By Laurie Henry
The Animal Borne Ocean Sensors (AniBOS) network, launched in 2020, represents an innovative technique for observing the oceans and is already recognized as an essential component of the global ocean monitoring and data collection network.
The oceans are an essential part of the global climate system. A thorough understanding of the physics of the oceans and how they evolve is essential to understanding the Earth’s climate. Global efforts to coordinate ocean observations are overseen by the Global Ocean Observing System (GOOS).
But the world’s oceans are vast, and observation from all regions, for all ocean processes of interest, is beyond the capacity of a single observing network, underscoring the need for a multi-pronged approach. Indeed, there are areas that are difficult to access and for which data is lacking.
A complementary project
Filling these gaps is crucial, especially in the high latitude Southern and Arctic Oceans which are currently changing rapidly due to climate change.
It is in this context that the AniBOS network fits. Its objective is to collect oceanographic measurements from the most inaccessible regions of the world’s seas. These are in particular high latitudes, shallow coastal shelves and tropical seas. These shortcomings are largely due to logistical costs, limited satellite coverage, and limited seasonal vessel access to remote ice-covered regions.
The program also aims to coordinate the long-term collection of marine data streams and make them accessible to everyone and free of charge. In doing so, it provides complementary capability to other GOOS networks that monitor critical ocean, climate and biodiversity variables.
Animals are the best placed to observe the oceans
Since marine animals travel many miles to find food, scientists have begun to equip these animals with special devices and sensors to better understand their feeding behavior and collect oceanographic data over long distances and in different locations.
These ocean sensors can be placed on different animals, such as elephant seals, Wedell seals and turtles. Once the animal is captured and secured, the device is fixed with epoxy, so as not to disturb the movements and behavior of the animal. Then he is released. Data is transmitted in near real time using the Advanced Research and Global Observation Satellite (Argos) system.
The type of data collected depends on the species and life history characteristics of the animal. Penguins provide comprehensive temperature profiles of the Southern Ocean, from 0 to 2000 meters depth. Penguins and fur seals in temperate regions of the southern hemisphere record temperature data primarily in the upper 100 meters of the water column. Seabirds make surface measurements such as ocean currents and winds over large areas of tropical and temperate oceans. However, the types of instruments that seabirds can carry are limited due to their size and the weight they can support in flight.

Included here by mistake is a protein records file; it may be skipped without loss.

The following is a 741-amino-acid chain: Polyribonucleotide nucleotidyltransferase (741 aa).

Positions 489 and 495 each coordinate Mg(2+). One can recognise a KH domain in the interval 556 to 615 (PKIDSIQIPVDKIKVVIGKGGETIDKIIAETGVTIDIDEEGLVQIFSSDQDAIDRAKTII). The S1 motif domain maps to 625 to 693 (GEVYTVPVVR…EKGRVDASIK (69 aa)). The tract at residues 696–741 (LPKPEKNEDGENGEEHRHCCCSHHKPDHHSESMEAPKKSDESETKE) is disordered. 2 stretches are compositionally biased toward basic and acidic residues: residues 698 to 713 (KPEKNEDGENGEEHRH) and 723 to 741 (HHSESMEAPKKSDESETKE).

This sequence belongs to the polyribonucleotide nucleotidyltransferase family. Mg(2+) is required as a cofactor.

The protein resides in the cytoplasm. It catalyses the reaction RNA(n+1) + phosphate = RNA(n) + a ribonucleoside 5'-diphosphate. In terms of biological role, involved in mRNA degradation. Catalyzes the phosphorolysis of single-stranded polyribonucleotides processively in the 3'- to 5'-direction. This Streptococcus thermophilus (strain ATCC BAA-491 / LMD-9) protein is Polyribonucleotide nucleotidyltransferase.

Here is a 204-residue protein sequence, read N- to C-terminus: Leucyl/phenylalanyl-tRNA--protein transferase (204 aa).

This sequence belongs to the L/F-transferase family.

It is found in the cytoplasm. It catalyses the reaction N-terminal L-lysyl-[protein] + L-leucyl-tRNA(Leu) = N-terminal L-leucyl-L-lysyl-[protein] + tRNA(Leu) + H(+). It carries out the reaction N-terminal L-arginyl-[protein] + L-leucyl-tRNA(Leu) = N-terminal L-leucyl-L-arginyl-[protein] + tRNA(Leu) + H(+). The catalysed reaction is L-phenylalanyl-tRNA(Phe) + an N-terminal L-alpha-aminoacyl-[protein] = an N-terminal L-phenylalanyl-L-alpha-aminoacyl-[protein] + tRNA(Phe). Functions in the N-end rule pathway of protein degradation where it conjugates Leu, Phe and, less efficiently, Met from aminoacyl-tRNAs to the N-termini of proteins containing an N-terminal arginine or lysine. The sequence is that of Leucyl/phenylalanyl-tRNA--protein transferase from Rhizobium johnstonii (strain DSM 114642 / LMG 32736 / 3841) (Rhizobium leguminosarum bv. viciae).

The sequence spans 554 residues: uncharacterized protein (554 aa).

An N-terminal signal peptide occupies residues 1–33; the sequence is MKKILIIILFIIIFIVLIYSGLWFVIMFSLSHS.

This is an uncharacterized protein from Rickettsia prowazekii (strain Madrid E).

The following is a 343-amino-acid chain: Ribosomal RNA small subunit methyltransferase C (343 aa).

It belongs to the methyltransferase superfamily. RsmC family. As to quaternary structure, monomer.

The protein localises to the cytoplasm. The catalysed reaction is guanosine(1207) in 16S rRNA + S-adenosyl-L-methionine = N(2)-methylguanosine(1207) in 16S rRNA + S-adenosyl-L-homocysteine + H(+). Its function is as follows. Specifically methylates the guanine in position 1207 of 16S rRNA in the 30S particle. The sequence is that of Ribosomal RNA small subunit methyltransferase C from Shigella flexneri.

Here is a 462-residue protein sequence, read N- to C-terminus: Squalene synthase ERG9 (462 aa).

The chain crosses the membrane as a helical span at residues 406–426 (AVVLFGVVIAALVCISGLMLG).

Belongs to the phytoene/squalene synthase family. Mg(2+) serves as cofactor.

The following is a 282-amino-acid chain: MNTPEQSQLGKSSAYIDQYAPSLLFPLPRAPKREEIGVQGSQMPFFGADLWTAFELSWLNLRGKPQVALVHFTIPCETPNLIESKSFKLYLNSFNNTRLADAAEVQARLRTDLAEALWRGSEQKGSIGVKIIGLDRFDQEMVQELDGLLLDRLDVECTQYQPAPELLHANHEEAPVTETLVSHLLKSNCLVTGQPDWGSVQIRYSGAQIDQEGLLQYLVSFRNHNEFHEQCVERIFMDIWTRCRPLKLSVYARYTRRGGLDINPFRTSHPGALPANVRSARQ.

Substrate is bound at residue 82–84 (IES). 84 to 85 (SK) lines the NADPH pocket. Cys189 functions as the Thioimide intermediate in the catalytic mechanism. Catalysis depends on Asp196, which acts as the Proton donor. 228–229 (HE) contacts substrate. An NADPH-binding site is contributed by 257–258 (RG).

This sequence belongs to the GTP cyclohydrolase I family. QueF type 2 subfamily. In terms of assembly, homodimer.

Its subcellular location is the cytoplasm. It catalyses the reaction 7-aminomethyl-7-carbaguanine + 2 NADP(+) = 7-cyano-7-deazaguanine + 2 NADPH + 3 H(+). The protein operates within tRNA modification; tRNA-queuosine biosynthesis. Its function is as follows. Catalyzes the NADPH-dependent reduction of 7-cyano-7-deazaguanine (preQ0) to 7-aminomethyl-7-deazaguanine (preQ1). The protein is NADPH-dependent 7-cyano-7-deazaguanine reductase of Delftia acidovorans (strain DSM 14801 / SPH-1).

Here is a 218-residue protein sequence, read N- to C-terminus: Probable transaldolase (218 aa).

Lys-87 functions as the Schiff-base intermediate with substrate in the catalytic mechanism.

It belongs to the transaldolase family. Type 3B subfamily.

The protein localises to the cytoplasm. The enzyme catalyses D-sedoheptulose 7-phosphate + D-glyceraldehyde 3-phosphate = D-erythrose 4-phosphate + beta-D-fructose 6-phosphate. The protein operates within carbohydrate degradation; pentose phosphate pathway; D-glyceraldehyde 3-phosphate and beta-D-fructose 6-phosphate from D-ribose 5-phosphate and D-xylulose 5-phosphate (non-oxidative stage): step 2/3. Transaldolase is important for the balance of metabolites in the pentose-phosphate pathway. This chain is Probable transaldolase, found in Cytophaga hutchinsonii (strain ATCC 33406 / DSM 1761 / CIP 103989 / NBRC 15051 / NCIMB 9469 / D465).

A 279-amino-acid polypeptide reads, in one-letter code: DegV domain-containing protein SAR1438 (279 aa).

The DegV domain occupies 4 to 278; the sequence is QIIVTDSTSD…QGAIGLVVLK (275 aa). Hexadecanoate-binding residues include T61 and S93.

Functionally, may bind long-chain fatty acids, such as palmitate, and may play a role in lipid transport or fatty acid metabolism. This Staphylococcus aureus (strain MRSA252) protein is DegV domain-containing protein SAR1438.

Dr Clive McMahon of IMOS and the Sydney Institute of Marine Science, who initiated the project, explains: “Equipping marine animals with biological and physical sensors is a long-established approach to studying animal behavior, their ecology and physical environment, and has produced rich streams of data for several decades”.
Animal-worn sensors thus help fill the gap by collecting and transmitting an average of 500 temperature-salinity-depth profiles per animal per year, increasing observations in the upper ocean. They greatly improve the accuracy and confidence in estimates of the state of the oceans.
It is from these data, consolidated and robust, that studies of climate variability are based. They establish a basis for refining estimates of climate predictions at regional and global scales.
Understand the impact of global warming on marine animals
In addition to climate predictions, these observations are also a wealth of data on animal movements and behavior.
The fusion of oceanography and marine mammal ecology advances understanding of the world’s oceans and their top predators. It makes it possible to predict how these species will be affected by future climate change.
Ultimately, this knowledge is essential for developing evidence-based policy to protect animals and their habitats from anthropogenic pressures.
AniBOS approved by all
AniBOS was officially recognized in 2020 as a GOOS network. Moreover, in October 2021, it was approved as a project forming part of the United Nations Decade of Ocean Science for Sustainable Development 2021-2030.
Dr. Michelle Heupel, Director of IMOS points out: “This IMOS-led initiative will ensure that data from animal tracking efforts will be used more widely in ocean observation, and ultimately integrated into oceanographic models, making animal tracking data more relevant to global ocean observing efforts”.